When to Order Your Driving Record
Your driving record (also called a motor vehicle report, or MVR) contains a variety of information about you and your driver history—and that information is important to both you and other entities.
Below is a summary when and why you should order a driver's license check and other parties you can expect to access your report.
Driving Record Information
Most driving records include the following:
- The state from which the record comes.
- Your personal identification information, such as your:
- Full name and address.
- Date of birth.
- Specific driver's license information, such as its:
- Type, class, and restrictions.
- Status (i.e. valid, suspended, or revoked).
- Issuance and expiration dates.
- Driver license points.
- Information about convictions, including the:
- Citation number and date.
- Conviction date.
- Violation code and offense type.
Some driving records also include your voter registration status and citizenship status.
NOTE: Most states—if not all—allow you to order records that go back a specific amount of time.
Driving Records for Employers
Why Check Your Driver History
Obviously, you already know most of the information included on your driving record. You know your name, address, and hair color, right?
However, you might lose track of or even be completely oblivious to certain elements like:
- Driver's license points.
- Convictions still remaining on your record.
- Your driver's license status.
- You might be surprised at the number of people who aren't aware their licenses are suspended due to simple reasons such as points accumulation.
These types of information are important for you to know. For example, if you know you've received a few traffic violations, it's important to know whether your points are getting high enough to bring license to suspension and, if so, what you can do to reduce or offset some of them.
Also, it's important to be aware of this information when it's necessary for someone else to access your motor vehicle report.
Who Can Check Your Driving Record
A number of entities might require a copy of your driving record, but the most common include:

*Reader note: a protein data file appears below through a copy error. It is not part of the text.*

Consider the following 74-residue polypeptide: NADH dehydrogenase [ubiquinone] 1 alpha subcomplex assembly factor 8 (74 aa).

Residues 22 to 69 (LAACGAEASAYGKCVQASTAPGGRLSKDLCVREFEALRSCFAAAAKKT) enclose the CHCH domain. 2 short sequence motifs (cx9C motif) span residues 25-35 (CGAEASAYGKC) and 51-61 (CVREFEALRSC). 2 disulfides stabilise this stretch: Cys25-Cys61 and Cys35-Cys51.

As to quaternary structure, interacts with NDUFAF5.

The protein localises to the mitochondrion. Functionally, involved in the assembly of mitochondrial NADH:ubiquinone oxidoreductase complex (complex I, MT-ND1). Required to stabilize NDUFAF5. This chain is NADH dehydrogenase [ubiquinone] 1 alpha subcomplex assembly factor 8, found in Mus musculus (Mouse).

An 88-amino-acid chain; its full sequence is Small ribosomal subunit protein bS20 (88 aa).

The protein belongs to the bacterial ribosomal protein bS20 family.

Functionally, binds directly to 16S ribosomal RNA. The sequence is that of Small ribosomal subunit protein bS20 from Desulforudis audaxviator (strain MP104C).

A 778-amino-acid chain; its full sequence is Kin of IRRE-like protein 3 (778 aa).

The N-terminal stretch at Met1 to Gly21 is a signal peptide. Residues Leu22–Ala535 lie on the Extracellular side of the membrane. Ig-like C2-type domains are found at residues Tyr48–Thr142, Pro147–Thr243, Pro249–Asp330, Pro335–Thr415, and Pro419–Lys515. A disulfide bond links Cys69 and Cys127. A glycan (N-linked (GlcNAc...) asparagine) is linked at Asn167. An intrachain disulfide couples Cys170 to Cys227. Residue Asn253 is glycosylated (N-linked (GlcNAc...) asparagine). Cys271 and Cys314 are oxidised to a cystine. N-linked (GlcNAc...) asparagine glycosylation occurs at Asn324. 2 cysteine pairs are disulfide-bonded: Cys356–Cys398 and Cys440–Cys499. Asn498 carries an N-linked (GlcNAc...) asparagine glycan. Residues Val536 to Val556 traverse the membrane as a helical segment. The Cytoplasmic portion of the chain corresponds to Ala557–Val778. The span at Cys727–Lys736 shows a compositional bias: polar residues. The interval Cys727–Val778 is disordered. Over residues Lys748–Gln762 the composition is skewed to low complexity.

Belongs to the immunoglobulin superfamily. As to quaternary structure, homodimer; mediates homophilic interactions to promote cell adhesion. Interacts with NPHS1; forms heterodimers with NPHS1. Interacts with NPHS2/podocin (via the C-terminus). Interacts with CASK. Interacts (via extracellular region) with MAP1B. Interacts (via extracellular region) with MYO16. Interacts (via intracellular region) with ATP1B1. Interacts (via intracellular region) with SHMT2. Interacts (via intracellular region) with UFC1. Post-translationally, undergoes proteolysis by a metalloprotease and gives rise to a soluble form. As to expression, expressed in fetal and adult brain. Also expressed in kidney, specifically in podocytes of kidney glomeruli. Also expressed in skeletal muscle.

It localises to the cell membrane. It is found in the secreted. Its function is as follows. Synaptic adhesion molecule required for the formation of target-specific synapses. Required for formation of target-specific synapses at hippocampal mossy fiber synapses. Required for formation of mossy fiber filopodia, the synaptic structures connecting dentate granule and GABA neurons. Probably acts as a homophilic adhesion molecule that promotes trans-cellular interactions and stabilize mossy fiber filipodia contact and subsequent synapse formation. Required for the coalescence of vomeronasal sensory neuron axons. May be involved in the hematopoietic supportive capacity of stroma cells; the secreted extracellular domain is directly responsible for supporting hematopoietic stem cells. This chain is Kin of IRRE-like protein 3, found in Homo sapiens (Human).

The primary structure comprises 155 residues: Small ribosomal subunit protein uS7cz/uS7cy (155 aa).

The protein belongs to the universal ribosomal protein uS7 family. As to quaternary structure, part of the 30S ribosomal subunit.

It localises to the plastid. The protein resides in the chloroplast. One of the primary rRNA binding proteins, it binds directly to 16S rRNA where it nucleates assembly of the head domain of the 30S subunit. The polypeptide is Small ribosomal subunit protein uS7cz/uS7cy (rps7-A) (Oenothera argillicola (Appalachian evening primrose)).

- The police.
- Law enforcement officers often run a quick driver's license check during a traffic stop to make sure your license status is valid.
- Potential employers.
- This mostly applies to employers who require their employees to operate motor vehicles as part of the job—especially if they're company-owned vehicles.
- Possible car insurance providers.
- Car insurance providers use your driving history to determine how much of a risk you are to insure; the results can affect your rates or even lead to coverage denial.
Potential State Law Requirements
Aside from law enforcement, most people who order your driving record must meet certain criteria (such as proving they have a valid reason for requesting your record) or follow specific procedures (such as using a particular ordering process), depending on state law and whether they want a certified or uncertified copy.
On the other hand, these people might be able to skip the state requirements and perform a driver's license check on you using a third-party agency; however, many of these agencies can't provide certified copies, which are necessary for most legal uses.
Similarly, your driving history can show up on a background check. At this point, the people ordering your record could bypass any state requirements; however, again, generally these driving records aren't certified and can be useless as far as legal matters are concerned.
How to Order Your Driving Record
There's no universal way to order your driving record; every state has its own procedures, identity requirements, and fees.
Refer to our guide to Driving Records and choose your state for specific ordering procedures.
As mentioned above, many third-party companies offer services for performing a driver's license check, and there are pros and cons to using these third-party companies.
For example, sometimes they're free, and sometimes they charge a fee that's more expensive than if you ordered your record from the state. Likewise, third-party agencies generally can't provide certified copies—which often are necessary for certain legal uses—while state governments do offer certified copies. However, usually third-party businesses deliver instant reports while it might take a few days or even weeks when you order from the state.
Carefully consider your reasons for ordering the driving record and pay attention to exactly what the third-party agency offers before you choose to go through one of these companies or through your state.